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In a culture where we are taught to tough things out, it's not uncommon to be pushed beyond our limits at work and experience burnout, especially in academia. Summers off may give the impression of two to three months of leisure for instructors, but this is much-needed recovery time. For those in higher education who do not have summers off, or for whom this respite is still not enough, consider these strategies for self-care that can help stave off burnout.
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As a manager, how can you keep your stellar staff members engaged when there are no formal advancement opportunities to extend? These high performers tend to learn and evolve quickly, and keeping them motivated can be challenging. A meaningful alternative is to provide stretch assignments -- opportunities that are beyond the scope of team members’ job descriptions. They show your high performers that you recognize their ability and you support their continued growth.
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HigherEdJobs has invited with Janet Kidd Stewart to write a three-part series on financial literacy. She will cover what staff and administrators need to know and communicate to prospective students before they apply, while they're in school, and after they graduate. In this first blog, Stewart explains how schools can stand out as leaders in financial wellness and the importance of helping prospective students and their families understand the real costs associated with college.
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The Gates Foundation has been indirectly shaping K-12 education public policy for years. Now, they've launched a new lobbying initiative and started up a commission to determine the value of a college degree or certificate. A political scientist warns these moves could ultimately lead to the disqualification of students in certain programs from receiving federal financial aid and put some schools under increasing pressure to cut majors such as history, French, geography, and philosophy.
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President Donald Trump's order to end Deferred Action for Childhood Arrivals (DACA) in 2017 sparked protests across the country, including at several colleges and universities, and a congressional effort to salvage the program. Now, the Supreme Court will decide whether Trump can terminate the Obama-era program, which shields young migrants from deportation. Until their decision is made, likely by June 2020, the DACA protections seem certain to remain in effect.
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While current books and scholarly articles compete for attention by outlining the top skills for being a great leader, some say it is merely a matter of encouraging the heart -- making employees feel appreciated, liked, empowered, and worthy. After all, one's feelings about their supervisor and work environment dramatically predetermine one's work success -- and therefore, the success of the enterprise itself. The good news? Encouraging the heart can be done easily.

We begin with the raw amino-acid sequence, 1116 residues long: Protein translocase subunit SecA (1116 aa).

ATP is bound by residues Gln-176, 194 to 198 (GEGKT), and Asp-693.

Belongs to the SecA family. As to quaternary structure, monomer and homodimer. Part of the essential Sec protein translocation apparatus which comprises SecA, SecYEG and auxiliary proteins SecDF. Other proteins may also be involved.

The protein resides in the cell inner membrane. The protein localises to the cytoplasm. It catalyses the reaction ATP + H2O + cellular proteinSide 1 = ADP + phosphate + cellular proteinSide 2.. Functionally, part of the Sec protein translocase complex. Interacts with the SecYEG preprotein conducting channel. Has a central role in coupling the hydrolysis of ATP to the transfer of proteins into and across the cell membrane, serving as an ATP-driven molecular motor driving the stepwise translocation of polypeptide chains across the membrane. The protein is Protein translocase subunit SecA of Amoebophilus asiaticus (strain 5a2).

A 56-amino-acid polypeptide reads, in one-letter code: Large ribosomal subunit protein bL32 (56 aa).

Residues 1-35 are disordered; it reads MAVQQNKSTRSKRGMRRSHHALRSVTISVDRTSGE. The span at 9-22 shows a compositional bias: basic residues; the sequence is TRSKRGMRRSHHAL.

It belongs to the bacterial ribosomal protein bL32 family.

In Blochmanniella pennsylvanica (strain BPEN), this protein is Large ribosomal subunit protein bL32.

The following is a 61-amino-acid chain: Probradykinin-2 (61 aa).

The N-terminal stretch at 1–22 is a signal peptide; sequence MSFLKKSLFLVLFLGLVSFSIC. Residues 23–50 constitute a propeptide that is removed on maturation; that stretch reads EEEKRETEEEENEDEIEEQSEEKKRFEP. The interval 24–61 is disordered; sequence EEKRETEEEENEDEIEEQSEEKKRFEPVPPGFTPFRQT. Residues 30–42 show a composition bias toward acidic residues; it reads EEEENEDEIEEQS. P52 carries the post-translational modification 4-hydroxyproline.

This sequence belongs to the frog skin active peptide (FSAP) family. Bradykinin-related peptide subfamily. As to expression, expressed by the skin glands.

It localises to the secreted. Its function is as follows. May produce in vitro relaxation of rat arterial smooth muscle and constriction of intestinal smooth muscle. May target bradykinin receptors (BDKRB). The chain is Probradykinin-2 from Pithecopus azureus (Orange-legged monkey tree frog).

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In Bringing White Men to the Table to Talk about Race, Daniel B. Griffith encouraged those traditionally identified as privileged in society to explore that privilege and contribute to conversations about race and diversity. Now, he shares some advice for coaching such individuals to become more culturally sensitive, aware, and supportive of others whose backgrounds and identities are different from their own. These six tips will help you provide a more productive coaching experience.
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CUPA-HR recently released the findings from their 2019 Healthcare Benefits for Higher Education Employees Survey, which gathered information from 365 higher education institutions about healthcare benefits for partners, types of plans offered, and the types of employees receiving healthcare benefits. Learn about the latest trends in benefits for same-sex and opposite-sex domestic partners, as well as part-time and retired employees.
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Higher education employment increased by 0.5 percent, or roughly 21,900 jobs, during the fourth quarter of 2018. The total number of jobs increased at both private and public institutions. Annually, higher education jobs increased by 0.4 percent in 2018, after increasing by 0.6 percent in 2017.
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College non-completers are an oft-overlooked population in the ever-changing landscape of higher education. This group not only presents an opportunity for higher education institutions to increase enrollment, but is an important piece of the puzzle when it comes to filling gaps in states' workforces. With such potential riding on these individuals, here's a look at how institutions can better serve this population and ultimately help them complete their degrees.

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